“I thought you guys were supposed to be good at this winter stuff,” an out-of-towner said to me late Thursday night when I dropped him off at a hotel on the Bloomington strip. It had taken us about 45 minutes to drive from Fairview Hospital, taking the deserted river roads instead of returning to the disaster on the interstate I’d been seeing all evening.
He had witnessed scores of accidents and spin-outs — none with any authorities nearby — along a stretch or two which I’d carefully navigated around in one of the ways I look for interesting people and ideas to blog about — driving for a ride-share service.
Apparently, he’s flying off to Riyadh, Saudi Arabia Friday armed with a story about how Minnesotans, except for one heck of a ride-share driver, don’t know how to drive in the snow.
That’s too bad, because that’s not the story of what happened last night; quite the opposite actually.
I hit all the major thoroughfares and a lot of the minor ones — 35W, 494/694, Hennepin Avenue, 94, 100, 394, Excelsior Blvd., Lyndale, etc — and it wasn’t until close to 11 p.m. I spied my first MnDOT salt trucks/plows — over the Wakota Bridge. That was one more than any city or county equipment the entire evening.
Hennepin County didn’t dispatch help until 2 a.m. Friday, the Star Tribune reported.
Surprisingly, the takeaway last night is, aside from the usual goof (I’m looking at you, young driver in Uptown who slowed and then sped through the red light on into the oncoming path of a car that barely skidded to a halt in time after you got flustered and decided to just stop in the middle of your illegal turn), the drivers were pretty skillful on roads that were mostly clear of those responsible for clearing and treating them.
If there was a crawl on the interstate, it was often because people were driving slow — not too slow — given the glare ice they were on, fully matching their driving to the road conditions, just as MnDOT and the State Patrol lecture us about constantly. They left lots of room between them and the car in front. Why, I’d bet they even had their hands at 10 and 2 on the steering wheel.
That’s all more nuance, perhaps, than the warm folks at home, watching things unfold on the TV news, can understand, but it’s an underreported reality nonetheless. We’re actually pretty good at this.
True, there are certain things you can’t do in conditions like last night that people’s habits make them do. The person in the SUV on 35E near Maryland Avenue, who decided to change lanes on short notice, hitting the accelerator to do so, with traffic approaching in the other lane, found out how the law of physics works the hard way.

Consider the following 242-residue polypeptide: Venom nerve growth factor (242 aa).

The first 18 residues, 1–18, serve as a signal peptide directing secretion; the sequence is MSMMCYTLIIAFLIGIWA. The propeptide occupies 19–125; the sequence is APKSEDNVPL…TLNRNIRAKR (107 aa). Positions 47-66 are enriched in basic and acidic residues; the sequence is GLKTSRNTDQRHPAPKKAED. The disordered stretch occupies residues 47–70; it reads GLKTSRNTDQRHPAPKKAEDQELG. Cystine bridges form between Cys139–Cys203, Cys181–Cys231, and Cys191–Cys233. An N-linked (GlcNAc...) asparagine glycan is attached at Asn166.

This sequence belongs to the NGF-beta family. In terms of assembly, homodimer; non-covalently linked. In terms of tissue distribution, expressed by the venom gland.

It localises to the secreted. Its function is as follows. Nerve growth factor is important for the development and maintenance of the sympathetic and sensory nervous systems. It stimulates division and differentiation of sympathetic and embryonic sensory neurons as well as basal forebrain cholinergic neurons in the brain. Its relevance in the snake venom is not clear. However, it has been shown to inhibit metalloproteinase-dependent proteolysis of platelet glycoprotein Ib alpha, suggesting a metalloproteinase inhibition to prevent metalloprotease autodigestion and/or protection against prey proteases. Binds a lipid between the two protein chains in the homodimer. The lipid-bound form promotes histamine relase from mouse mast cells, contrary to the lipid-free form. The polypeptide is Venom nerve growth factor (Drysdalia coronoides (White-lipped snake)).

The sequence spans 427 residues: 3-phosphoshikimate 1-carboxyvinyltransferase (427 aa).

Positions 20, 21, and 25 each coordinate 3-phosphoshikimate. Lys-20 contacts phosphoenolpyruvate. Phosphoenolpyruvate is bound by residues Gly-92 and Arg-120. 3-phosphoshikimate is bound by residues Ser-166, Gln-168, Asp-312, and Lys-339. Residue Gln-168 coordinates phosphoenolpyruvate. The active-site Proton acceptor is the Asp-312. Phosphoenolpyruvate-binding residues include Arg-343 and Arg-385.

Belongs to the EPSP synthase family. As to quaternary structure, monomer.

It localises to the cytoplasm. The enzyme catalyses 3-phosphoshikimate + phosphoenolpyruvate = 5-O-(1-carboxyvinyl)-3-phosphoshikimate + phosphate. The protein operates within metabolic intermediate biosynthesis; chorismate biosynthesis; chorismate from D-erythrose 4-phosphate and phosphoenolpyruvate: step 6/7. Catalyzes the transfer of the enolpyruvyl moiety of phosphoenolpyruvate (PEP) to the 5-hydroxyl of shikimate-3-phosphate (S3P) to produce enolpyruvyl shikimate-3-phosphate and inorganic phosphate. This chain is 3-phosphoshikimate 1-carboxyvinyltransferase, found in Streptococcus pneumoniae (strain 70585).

But for the most part, what drivers last night accomplished was pretty impressive, though the people of Riyadh will never learn of it.
The people doing the driving weren’t lying about what was happening.
Just got home from work (EP to Roseville), it was greasy on the freeways and side streets. Another quality prep job by MnDOT…
— Michael Imholte (@overdrive535) November 9, 2018
PS – MNDOT can close roads well, the clearing seems to be a problem this week.
— BMF (@Lafcurve) November 9, 2018
Dear @MnDOTnews Minnesotans are very good with snow. It’s half our year. #MNDOT does a fabulous job clearing our roads all winter. Why is it that the first couple of snows we get each year MMDOT is always late to the party? #DeployThePlows #DropSomeSand
— Jody Holloway (@JHollowLog) November 9, 2018
Maybe MnDot should be proactive, 494 in Bloomington is pure ice. The last couple of years they can't figure out when to get out there and treat the roads.
— Ryan Flinck (@BaBoffRoad) November 9, 2018
As you attempt your 2 hour commute to work, seeing collisions, rollovers, Jack knifed semis, and people leaving in ambulances, remember one thing.
This is all your fault. MNDOT did nothing over night. No plows, no salt, no sand.
But it is your fault. Because they said so.
— Bryan Reynolds ☠ (@BReynoldsMN) November 9, 2018
MNDOT, what are you even doing? 🧂🧂🧂
— Kate | superkate_88 (@kateglassman) November 9, 2018
By mid-evening, MnDOT was assuring Twitter it was out, apparently as usual, even if people weren’t seeing any proof.
Welcome! Yup, we’re out and working. pic.twitter.com/6UmtrTNwqC
— MnDOT (@MnDOTnews) November 9, 2018
The good news is we’ve gotten the first “storm” out of our system now and we can get on with winter.
The drivers of Minnesota have shown they’re ready for it. Last night, they did their part to prove it.